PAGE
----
Paul Valery: Literature as Such
Genette, Gerard, Style
We read in Paul Valery's Tel Quel: "Literature is thronged with people who don't really know what to say but feel a compelling urge to write" ("Odds and Ends" 130).
A sentence stating a rather harsh, but not exclusively negative, truth, since the "urge to write without knowing what" is presented for what it is: a power. An empty power, but one that, paradoxically, contributes to and perhaps suffices to "fill" literature. And Valery will say about some of the most beautiful verses that they work on us without telling us very much, or that tell us, perhaps, that they have "nothing to tell us" ("Poetry and Abstract Thought" 74-75). Such is literature, "reduced to the essentials of its active principle" ("Odds and Ends" 97).
This need to write is not Valery's. Writing inspired in him only one feeling, many times expressed by him, and that we might say, took the place for him of a goad or a compensation: boredom. A deep feeling, deeply connected with the practice and the truth of literature, although a taboo of propriety ordinarily forbids its recognition. Valery had the power (since this too is a power) to experience it more intensely than anyone else, and took it as the point of departure for his reflections on Letters. This `what's the use?', this disgust with writing that seizes Rimbaud after composing his oeuvre, happens to Valery beforehand, so to speak, and never ceases to accompany him and in some sense to inspire him. If every modern work is somehow haunted by the possibility of its own silence, Valery was, and apparently remains, the only writer who did not experience this possibility as a threat, a temptation weighing on the future, but as an anterior, preliminary, perhaps propitiatory experience. With the exception of Vers anciens, the Introduction a Leonard, and Monsieur Teste, the major portion of his work follows, as if by a perpetual breach, from a very serious and definitive decision not to write any more. It is literally a post-scriptum, a long codicil, wholly enlightened by a feeling of its complete uselessness, and even its total nonexistence as anything other than a pure exercise. Valery strongly suspected many pages of literature of having this for their whole significance: 'I am a page of literature'; we often find in him, implicitly or insistently, this inverse affirmation: `I have nothing more to do with literature: here is proof of it.'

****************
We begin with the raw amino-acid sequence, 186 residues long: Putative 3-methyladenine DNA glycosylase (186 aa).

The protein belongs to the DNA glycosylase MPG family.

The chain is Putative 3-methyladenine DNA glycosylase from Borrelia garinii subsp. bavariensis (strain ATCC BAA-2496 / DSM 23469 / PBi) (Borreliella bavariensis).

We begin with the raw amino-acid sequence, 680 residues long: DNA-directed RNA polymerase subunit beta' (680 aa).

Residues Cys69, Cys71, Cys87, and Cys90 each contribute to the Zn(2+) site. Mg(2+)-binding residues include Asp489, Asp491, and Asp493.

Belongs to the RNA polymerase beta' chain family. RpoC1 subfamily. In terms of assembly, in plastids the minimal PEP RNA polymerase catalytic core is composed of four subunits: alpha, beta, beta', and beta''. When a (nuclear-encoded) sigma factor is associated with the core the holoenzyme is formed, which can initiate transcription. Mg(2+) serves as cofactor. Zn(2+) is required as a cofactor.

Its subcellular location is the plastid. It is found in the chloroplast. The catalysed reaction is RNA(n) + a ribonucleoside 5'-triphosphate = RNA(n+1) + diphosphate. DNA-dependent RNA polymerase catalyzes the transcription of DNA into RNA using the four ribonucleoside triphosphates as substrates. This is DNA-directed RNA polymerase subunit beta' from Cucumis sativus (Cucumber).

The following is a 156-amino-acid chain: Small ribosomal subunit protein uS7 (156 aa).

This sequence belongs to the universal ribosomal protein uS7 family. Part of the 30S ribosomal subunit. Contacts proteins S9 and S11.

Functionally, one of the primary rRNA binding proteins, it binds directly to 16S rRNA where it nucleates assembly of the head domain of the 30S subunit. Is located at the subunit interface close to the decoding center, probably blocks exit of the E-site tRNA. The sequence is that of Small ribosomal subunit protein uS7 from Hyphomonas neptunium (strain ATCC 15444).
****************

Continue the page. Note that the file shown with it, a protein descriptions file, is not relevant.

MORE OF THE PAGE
His literary destiny was therefore this rather rare experience, one perhaps rich in its apparent sterility: to live in literature as in a foreign country, to inhabit writing as if on a visit or in exile, and to fix upon it a gaze simultaneously interior and remote. It is easy to exalt literature, easier still to demolish it; each of these positions involves an element of truth. The truth that exists at their narrow and difficult junction it happened to Valery to experience as the exact place of his residence, on the chance of arranging for himself a comfort, and a career in this difficulty, as others in revolt or despair.
"It is not a question of abusing literature," writes Maurice Blanchot, "but rather of trying to understand it and to see why we can only understand it by disparaging it" (302). This salutary disparagement, or devaluation was one of Valery's constant theses, and it would be hard to measure all that the modern awareness and practice of literature owes to this reductive effort.
What repels him in literature is, as he often explains it, the feeling of arbitrariness: "what I can change easily offends me in myself, and bores me in others. Hence many antiliterary, and singularly antihistorical consequences" (Oeuvres 2: 1502). Or again:
As for history and novels, my interest is sometimes held, and 1 can admire them as stimulants, pastimes, and works of art; but if they lay claim to "truth" and hope to be taken seriously, their arbitrary quality and unconscious conventions at once become apparent, and 1 am seized with a perverse mania for trying possible substitutions. …